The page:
Who buys CDs anymore? Electronics retailer Best Buy is betting: very few people.

The nation’s largest consumer electronics retailer will no longer be selling CDs.

According to Billboard, Best Buy told suppliers that it will pull CDs on July 1.

"At one point, Best Buy was the most powerful music merchandiser in the U.S., but nowadays it's a shadow of its former self, with a reduced and shoddy offering of CDs," Billboard reported. "Sources suggest that the company's CD business is nowadays only generating about $40 million annually."

People are still listening to music, but with digital subscriptions like Spotify, Pandora and Apple Music on top of digital sales, the internet is the way of the future.

According to the International Federation of Phonographic Industry, streaming revenues have surged by more than 60% and more than 100 million users have paid streaming subscriptions globally.

In 2016, only 34 % of the recording industry’s global revenues came from physical format sales. Half of the revenue came from digital sales.

On Friday, Best Buy announced that it would pay one-time bonuses of $1,000 to full-time workers and $500 to part-time employees.

The company said the bonuses were due to the federal tax overhaul.

"It's an end of an era. You know, a lot of us have seen this coming for a long time," said Dale Kurschner, the Editor in Chief of Twin Cities Business.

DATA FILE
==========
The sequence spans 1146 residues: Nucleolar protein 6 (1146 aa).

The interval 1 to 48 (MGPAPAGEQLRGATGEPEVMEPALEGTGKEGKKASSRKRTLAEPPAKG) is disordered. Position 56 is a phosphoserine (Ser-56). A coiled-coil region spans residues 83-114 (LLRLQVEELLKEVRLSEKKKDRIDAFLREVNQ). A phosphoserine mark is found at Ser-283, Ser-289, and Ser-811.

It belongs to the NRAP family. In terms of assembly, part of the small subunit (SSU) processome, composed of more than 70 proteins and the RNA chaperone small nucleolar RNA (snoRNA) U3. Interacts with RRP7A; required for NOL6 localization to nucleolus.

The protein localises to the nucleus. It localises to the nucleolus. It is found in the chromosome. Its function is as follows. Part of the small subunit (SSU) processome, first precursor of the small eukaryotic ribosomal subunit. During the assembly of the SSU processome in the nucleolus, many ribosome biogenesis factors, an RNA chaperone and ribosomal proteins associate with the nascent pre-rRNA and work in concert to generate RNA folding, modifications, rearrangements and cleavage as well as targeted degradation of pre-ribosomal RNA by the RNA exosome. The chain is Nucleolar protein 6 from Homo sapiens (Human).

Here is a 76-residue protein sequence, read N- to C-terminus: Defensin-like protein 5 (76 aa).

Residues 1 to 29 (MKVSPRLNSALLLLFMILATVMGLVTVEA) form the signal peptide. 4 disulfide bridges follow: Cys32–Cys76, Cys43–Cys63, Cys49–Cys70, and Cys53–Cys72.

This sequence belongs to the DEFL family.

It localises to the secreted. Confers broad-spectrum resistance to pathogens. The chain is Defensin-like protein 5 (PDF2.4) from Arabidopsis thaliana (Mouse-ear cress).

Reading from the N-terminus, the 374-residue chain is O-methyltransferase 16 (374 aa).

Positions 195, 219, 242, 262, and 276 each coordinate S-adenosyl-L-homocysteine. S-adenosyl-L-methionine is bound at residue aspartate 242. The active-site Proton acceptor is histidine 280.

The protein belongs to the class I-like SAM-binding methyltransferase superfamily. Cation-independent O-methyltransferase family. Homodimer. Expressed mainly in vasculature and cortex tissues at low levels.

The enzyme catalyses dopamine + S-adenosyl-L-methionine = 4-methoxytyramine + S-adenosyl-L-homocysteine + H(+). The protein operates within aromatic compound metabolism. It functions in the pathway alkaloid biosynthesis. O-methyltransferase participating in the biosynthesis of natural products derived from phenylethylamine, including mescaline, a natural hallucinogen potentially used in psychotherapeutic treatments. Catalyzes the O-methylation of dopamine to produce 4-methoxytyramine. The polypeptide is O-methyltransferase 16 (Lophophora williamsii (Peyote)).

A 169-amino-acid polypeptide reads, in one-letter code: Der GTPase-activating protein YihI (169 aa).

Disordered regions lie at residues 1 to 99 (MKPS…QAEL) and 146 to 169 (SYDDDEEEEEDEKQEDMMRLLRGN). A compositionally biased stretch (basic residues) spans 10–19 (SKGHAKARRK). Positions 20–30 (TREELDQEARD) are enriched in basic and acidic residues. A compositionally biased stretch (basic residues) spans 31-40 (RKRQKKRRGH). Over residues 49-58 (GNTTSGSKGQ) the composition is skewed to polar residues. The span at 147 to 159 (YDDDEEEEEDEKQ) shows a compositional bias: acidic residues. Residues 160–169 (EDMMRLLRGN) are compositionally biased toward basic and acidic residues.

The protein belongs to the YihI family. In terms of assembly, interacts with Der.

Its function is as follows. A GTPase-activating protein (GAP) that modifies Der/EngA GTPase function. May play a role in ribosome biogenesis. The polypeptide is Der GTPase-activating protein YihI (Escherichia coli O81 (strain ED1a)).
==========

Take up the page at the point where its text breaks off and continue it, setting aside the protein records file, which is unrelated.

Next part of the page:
So, without CDs on their shelves, what will Best Buy do with all of that valuable space in its stores?

"We're still kind of hoping that Best Buy comes up with its own unique retail strategy once again, rather than bringing in other brands and doing these little stores within a store, what can Best Buy come up with," said Kurschner.

There's also a rumor that Target may be re-working its CD sales. They told us in a statement: "Entertainment has been and continues to be an important part of Target's brand. We are committed to working closely with our partners to bring the latest movies and music titles, along with exclusive content, to our guests. The changes we're evaluating to our operating model, which shows a continued investment in our Entertainment business, reflect a broader shift in the industry and consumer behavior."